4. The film’s plot remains unclear. A few images, moving and still, and many new character names have been revealed, but not much else — so job well done to the cast and crew for a truly successful secrecy campaign.
The time last we saw Luke Skywalker, Princess Leia, Han Solo, Chewbacca, C-3PO and R2D2, they were having a dance party with Ewoks on Endor after destroying the second Death Star. All six return 30 years later in “The Force Awakens” and join “nobody” junk collector Rey (Daisy Ridley), stormtrooper-turned-good guy Finn (John Boyega) and the evil Kylo Ren (Adam Driver) — he of the red three-pronged lightsaber — who vows to finish what Darth Vader started.
5. Act now if you want to see it opening day — or opening weekend … and possibly opening week. “The Force Awakens” is predicted to unseat “Jurassic World” as the box office champ of 2015, and many shows of have already sold out, so purchasing advance tickets online or in person at your favorite local theater is strongly recommended. Dec. 18 is the official release date, but evening shows begin at 7 p.m. Dec. 17.
“The Force Awakens” this week and with it comes an economic impact expected to generate billions in ticket sales and merchandising worldwide from the seventh film in the storied Star Wars series.
“Star Wars: The Force Awakens” opens Thursday night at local theaters and the film — started in 1977 with “Star Wars” (or a “A New Hope,” to die-hard fans) — has been marketed with merchandise that goes well beyond childhood figurines and toys.
If you haven’t bought your Chewbacca coffee creamer, there’s still time to add it to your purchase of a Millennium Falcon bed at Pottery Barn or CoverGirl nail polish, mascara and lipstick in such shades as Droid, Jedi and Dark Apprentice.
The new movie has it all.
“The level of excitement surrounding the upcoming Star Wars movie hasn’t been seen since Titanic or Avatar, maybe as far back as the last Star Wars movie,” Bryan Jeffries, a spokesman for Cinemark USA, told the Dayton Daily News.
Cinemark will open Thursday night with the movie at its theaters in Beavercreek, West Carrollton and Huber Heights.
“This is one of those rare movies that appeals to everyone from ages 5 through 65,” Jeffries said.
The Walt Disney film is expected to bring in $650 million in the United States and $2 billion worldwide, according to Fortune Magazine.
And those are just ticket sales. Macquarie Securities analyst Tim Nollen told CNN that merchandise tied to “The Force Awakens” could generate an annual $5 billion and Disney could see about $500 million in licensing and retail revenue.
When new Star Wars toys — action figures, light sabers and more — tied to the movie were released in midnight store openings in September, thousands of fans showed up.
Initial demand was so strong that toymaker Hasbro — which owned what was once Cincinnati-based toymaker Kenner — was caught short of product. But Brian Goldner, Hasbro chief executive, recently told Yahoo Finance the company will have plenty of toys for Christmas sales.
Dave Filipi, director of film and video at Ohio State University’s Center for the Arts, said Star Wars is such a cultural touchstone that it’s hard to know what to compare it to.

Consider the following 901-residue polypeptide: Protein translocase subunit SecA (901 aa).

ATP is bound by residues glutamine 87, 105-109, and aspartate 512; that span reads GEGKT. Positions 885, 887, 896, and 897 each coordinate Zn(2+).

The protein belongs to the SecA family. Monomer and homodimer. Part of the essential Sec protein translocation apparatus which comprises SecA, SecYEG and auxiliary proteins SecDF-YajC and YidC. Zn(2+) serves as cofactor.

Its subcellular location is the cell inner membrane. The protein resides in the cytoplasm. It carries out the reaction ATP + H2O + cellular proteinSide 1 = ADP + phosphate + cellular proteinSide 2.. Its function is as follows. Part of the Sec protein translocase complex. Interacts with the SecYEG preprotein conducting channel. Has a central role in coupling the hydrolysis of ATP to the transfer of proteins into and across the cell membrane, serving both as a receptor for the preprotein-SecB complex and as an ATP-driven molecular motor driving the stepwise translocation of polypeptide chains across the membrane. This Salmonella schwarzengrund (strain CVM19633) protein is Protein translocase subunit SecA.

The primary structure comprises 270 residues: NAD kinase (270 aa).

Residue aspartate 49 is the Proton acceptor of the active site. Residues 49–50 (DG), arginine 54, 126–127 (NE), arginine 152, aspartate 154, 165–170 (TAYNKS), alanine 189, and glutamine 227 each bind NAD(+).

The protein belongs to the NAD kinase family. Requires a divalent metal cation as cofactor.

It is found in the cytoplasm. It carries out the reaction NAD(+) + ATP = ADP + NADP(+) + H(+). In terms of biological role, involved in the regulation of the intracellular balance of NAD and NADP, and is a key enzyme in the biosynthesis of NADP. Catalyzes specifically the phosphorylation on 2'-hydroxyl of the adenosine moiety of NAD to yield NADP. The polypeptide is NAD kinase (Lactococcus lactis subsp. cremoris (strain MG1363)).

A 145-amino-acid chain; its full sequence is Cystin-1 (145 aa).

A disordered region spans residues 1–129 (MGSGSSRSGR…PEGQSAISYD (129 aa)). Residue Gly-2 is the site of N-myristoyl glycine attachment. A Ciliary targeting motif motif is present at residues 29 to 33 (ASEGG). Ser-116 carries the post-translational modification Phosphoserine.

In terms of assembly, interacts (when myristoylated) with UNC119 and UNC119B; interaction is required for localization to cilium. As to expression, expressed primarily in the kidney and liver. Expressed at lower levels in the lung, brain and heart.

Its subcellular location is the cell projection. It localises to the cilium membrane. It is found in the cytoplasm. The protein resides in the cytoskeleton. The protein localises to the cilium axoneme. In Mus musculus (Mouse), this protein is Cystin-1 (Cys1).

“It’s beyond a popular movie,” Filipi said. “It has achieved the level of one of those familiar stories and sets of characters that kind of transcend a particular moment. It becomes cross-generational.”
The has already broken box-office records by amassing over $50 million in pre-ticket sales. The previous record holder was “The Dark Knight Rises” with $25 million, according to the Associated Press.
Peter Bell, owner of Bell Books & Comics in Dayton’s Patterson Park neighborhood, said he’s seeing more foot traffic and more new faces in his Patterson Road shop. Marvel began re-publishing a monthly Star Wars comic earlier this year, but there’s interest in toys and other Star Wars-themed merchandise too, he said.
“It’s definitely affecting everything,” Bell said.
Local fans ready
Karen Maner, a downtown Dayton resident, was only 10 when the “special editions” of the original Star Wars movies were released in 1997. She wasn’t a science-fiction fan, and her mom “tricked” her into seeing “A New Hope,” she said.
Two minutes in, she said, “I was literally sitting on the edge of my seat, and I stayed that way for the rest of the film.”
A communication and project manager at CultureWorks, Maner expects great things from the new movie.
“These people understand where the magic of the original story is,” she said. “I think they’re going to do it right.”
Duante Beddingfield, a Dayton resident, said he is not one of those ” live-it-breathe-it-dress-up-at-the-movie” Star Wars fans. He’ll be at the movie, the 31-year-old said, just not in costume.
Beddingfield fully expects to have a ticket to see “The Force Awakens” in the first few days after its release.
“I’m definitely a Star Wars fan,” he said. “”I’ve been into it since I was in high school.”
Disney bought Lucasfilm — the company behind Star Wars — in 2012 for $4 billion.
“For Disney to take on this property, they knows how much this means to people,” Beddingfield said. “They know how much money is in it if they don’t lose the fans.”
Beddingfield, a public relations professional, has attended midnight premieres of Star Wars movies in the past. “It’s cold and it’s chaos,” he said. “I don’t think I’m going to do that now.”
Jono Daijou, 23, of Xenia, said he has tickets to see the movie at the Regal Theaters in Beavercreek on opening night.
“I have been a Star Wars fan as long as I can remember,” said Daijou, who works at a comics store, JB Comics and Games. “I think I was shown Episode IV when I was like two or three years old.”
When Daijou learned that a new film was being released — Episode VII — he was excited.
“I liked Disney a lot, growing up with them as well,” he said. “I was excited to see what they were going to do with the franchise.”